So, it’s not just, you know, trying to be good to pretend that we’re better than we are or trying to make people like us, you know, because we’re nice to them. It’s … it’s a part of our faith. How can we claim to be followers of Christ and not try everything we can to let Jesus express Himself through us. And again, for those of us that are Evangelical, which means we long to see the Gospel proclaimed, we’re an evangelistic organization at the Luis Palau team, we’re doing all of this with the background of, how are people gonna hear the Good News if they don’t also see it demonstrated?

Jim: Kevin, let … let me read you a bit of Scripture. This is out of 2 Timothy, chapter 2, verse 22. This really has been contemplative for me. “So, flee youthful passions and pursue righteousness, faith, love and peace, along with those who call on the Lord from a pure heart. Have nothing to do with foolish ignorant controversies.” In some translations it’s “quarrels.” “And the Lord’s servant must not be quarrelsome, but kind to everyone, able to teach, patiently enduring evil, correctly his opponents with gentleness. God may perhaps grant them repentance, leading to a knowledge of the truth and they may come to their senses and escape from the … from the snare of the devil, after being captured by him to do his will.” That is a powerful Scripture.

Kevin: It really is.

Jim: And …

Kevin: I mean, it … it’s such a great tutorial in a sense on practically speaking, whether a person is … thinks of themselves as a Christian leader, a pastor or just an ordinary, you know, man or woman trying to follow Jesus. What a great example of … of what we’re to do, not to quarrel. Not to be drawn into quarrels, inter—

Jim: Right.

Kevin: –Christian kind of quarrels, where we fight among ourselves, or quarrels with people that we disagree [with]. You know, listen respectfully, but … but again, get around those quarrels to the heart of the matter, listening, asking questions.

Jim: Have good–

Kevin: Find out—

Jim: –discussions.

Kevin: — positive profitable discussions, because again, with our … with our uninhibited a … attempt to share the Good News, you know, we’re not ashamed of the Gospel. You know, we believe it’s the power of God that changed our lives and we love to share it with anybody we can. If we’re not prepared to avoid quarrels, listen respectfully and then engage, answer questions, I don’t know how we’re gonna be able to communicate the Gospel.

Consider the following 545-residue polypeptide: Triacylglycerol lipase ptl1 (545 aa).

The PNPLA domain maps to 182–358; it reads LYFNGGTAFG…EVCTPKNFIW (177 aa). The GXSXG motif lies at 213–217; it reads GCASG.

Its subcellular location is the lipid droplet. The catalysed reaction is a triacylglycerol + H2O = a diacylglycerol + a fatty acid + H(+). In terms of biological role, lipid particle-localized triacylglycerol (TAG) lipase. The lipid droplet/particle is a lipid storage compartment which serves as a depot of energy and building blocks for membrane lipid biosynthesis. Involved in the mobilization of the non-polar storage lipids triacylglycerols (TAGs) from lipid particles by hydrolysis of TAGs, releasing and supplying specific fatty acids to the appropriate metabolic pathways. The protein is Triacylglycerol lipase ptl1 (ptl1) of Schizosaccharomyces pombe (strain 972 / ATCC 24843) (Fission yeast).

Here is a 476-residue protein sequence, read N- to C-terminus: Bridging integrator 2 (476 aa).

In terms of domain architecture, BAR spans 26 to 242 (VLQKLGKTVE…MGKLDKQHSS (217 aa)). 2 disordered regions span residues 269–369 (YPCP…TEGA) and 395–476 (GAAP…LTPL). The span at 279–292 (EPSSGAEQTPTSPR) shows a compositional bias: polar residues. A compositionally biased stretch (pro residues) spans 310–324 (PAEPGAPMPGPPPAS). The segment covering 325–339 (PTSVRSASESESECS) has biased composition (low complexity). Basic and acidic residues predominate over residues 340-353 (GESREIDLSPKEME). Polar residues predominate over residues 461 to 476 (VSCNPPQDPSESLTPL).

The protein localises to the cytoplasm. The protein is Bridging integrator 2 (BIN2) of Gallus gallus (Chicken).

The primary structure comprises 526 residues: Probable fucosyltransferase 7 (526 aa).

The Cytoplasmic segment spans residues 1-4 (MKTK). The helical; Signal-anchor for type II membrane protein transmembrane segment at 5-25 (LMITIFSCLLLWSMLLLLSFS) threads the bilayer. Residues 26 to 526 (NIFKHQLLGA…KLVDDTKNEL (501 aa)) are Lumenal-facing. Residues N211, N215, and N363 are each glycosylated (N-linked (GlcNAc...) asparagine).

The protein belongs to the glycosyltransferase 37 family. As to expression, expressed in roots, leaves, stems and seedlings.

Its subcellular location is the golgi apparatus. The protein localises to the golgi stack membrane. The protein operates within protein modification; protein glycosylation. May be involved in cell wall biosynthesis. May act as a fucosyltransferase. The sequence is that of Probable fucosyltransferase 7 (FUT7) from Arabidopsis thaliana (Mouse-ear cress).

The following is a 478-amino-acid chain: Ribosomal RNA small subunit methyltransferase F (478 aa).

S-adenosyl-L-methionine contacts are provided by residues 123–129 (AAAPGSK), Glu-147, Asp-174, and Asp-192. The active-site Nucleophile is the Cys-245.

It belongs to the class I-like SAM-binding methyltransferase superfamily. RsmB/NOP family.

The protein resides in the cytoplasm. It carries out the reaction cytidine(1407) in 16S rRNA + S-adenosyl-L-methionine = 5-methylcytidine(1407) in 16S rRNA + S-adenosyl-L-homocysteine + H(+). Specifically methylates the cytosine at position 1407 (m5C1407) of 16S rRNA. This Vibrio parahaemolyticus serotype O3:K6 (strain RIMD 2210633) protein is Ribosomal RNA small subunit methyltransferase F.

Jim: Well, again, you … you have brought some new ways of thinking about solving problems and I so appreciate what’s taking place there in Portland. My hat’s off to you, Sam for being open to it, to the churches, those four or 500 churches in Portland that stepped in the gap, for your vision, Kevin, to start the ball rolling saying, “What can we do to serve you?” I mean, that … that should be repeated in every city in this country, and I just want to say thank you to both of you. Thanks for bein’ with us.

Kevin: Thanks for havin’ us.

Sam: Absolutely, thank you.


John: Kevin Palau and Sam Adams have been our guests and what an interesting story and unlikely partnership in meeting community needs. And it’s so great to see their friendship, and the book that captures the fullness of the story, beyond what we could even share these past couple of days; it’s called, “Unlikely: What Happens When We Set Aside Our Differences to Live Out the Gospel. And, as you heard, it’s going to challenge how you think about doing the Gospel and it’s going to give you ideas to impact your community in word and deed. Ask for your copy of Unlikely and a CD of this broadcast when you call 800-A-FAMILY, 800-232-6459 or look for those and the download of the program at

Now, we’re a not-for-profit organization. We rely on the generous donations of friends like you to continue proclaiming truth and strengthening families and we need your partnership as we go about this work. So please, donate generously when you call or are at the website and if you do so today, a gift of any amount, ask for your copy of that book by Kevin Palau.

Our program today was provided by Focus on the Family and on behalf of Jim Daly and the entire team, thanks for listening. I’m John Fuller inviting you back tomorrow. We’ll wrap up the week by having Dr. John Trent here talking about the importance of passing on a blessing to your children. That’s tomorrow as we once again help your family thrive.